“The Big Thirst” (Week in Review, April 20) left me gratified, mystified and frustrated by turns.
Gratified because as a bicycle commuter, I am apparently the rarest of commuting Americans. And most efficient, in terms of energy per passenger mile.
Mystified and frustrated because the energy expert Vaclav Smil’s “... Or Conserving It” graphic describing three strategies for conserving oil doesn’t mention the strategy that can be enacted immediately with absolutely minimal implementation cost. What is this mysterious and apparently obscure strategy? Drive the speed limit.
The impact on the fuel economy would be even greater if the speed limit — gradually raised by increments since being set to 55 miles per hour in the late 1970s — were reset to 55. And if observing the speed limit were considered a public benefit instead of a public nuisance.
Consider the costs — in dollars, lives and security — of impatience.
Robert F. Anderson
Ellicott City, Md., April 20, 2008
Apparantly some think that time is not money.
By this logic, I should take 60-90 minutes to bicycle to work rather then 14 minutes to drive.
Or we should drive clustered together at 55 mph rather then 65-75 mph more spread out with greater reaction time between vehicles on limited access highways that lack pedestrians and side streets, despite the advances in vehicular technologies that provide greater fuel efficiency. In the early 1990s in a research paper that I did for a class at the American University in Washington DC on traffic clustering, I found that the ratio between single and multi-vehicular accidents was roughly 40/60 with the 55 mph national maximum speed limit, shifting to roughly 60/40 with its repeal. Hence the lower speed limit had a greater proportion of multi vehicular accidents: the type more likely to involve non at fault drivers; with the higher speed limits having a lesser proportion of those and the greater proportion of the single vehicular accidents that by their very nature likely involve only the at fault driver (and any passengers in that vehicle).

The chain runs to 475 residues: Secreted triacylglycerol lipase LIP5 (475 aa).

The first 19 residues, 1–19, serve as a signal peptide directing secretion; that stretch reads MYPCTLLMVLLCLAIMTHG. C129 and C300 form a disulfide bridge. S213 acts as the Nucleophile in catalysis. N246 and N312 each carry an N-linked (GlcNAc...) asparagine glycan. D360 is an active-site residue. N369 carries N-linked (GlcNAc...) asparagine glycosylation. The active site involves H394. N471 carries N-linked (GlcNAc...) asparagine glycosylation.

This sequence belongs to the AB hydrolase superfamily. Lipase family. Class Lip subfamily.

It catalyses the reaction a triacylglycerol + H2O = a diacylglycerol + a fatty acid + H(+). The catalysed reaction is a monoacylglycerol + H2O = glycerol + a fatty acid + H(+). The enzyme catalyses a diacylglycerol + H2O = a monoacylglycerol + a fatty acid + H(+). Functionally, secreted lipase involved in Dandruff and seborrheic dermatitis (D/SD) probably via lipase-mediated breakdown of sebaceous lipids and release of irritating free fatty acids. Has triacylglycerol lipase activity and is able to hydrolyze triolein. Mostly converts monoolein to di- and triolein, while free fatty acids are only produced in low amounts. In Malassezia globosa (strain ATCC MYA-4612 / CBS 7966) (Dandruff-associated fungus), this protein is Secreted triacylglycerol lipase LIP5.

This will save even less fuel given the propensity pf police officers to set speed traps on downgrades, causing drivers to ride their brakes rather then pick up some free gravity speed/momentum.
Nonetheless, at least one of the current 3 major party candidates for U.S. President favors a return to a 55 mph speed limit: Hillary Clinton.
Sen. Hillary Clinton's Untimely Proposal
Hillary Clinton Backs Return to 55 mph speed limit
Hillary Clinton pushes for reinstatement of national 55 mph limit
How many Hillary Clinton supporters -- particularly the lower level income people that she allegedly reaches out to -- know her favoring reimposing the 55 mph national maximum speed limit?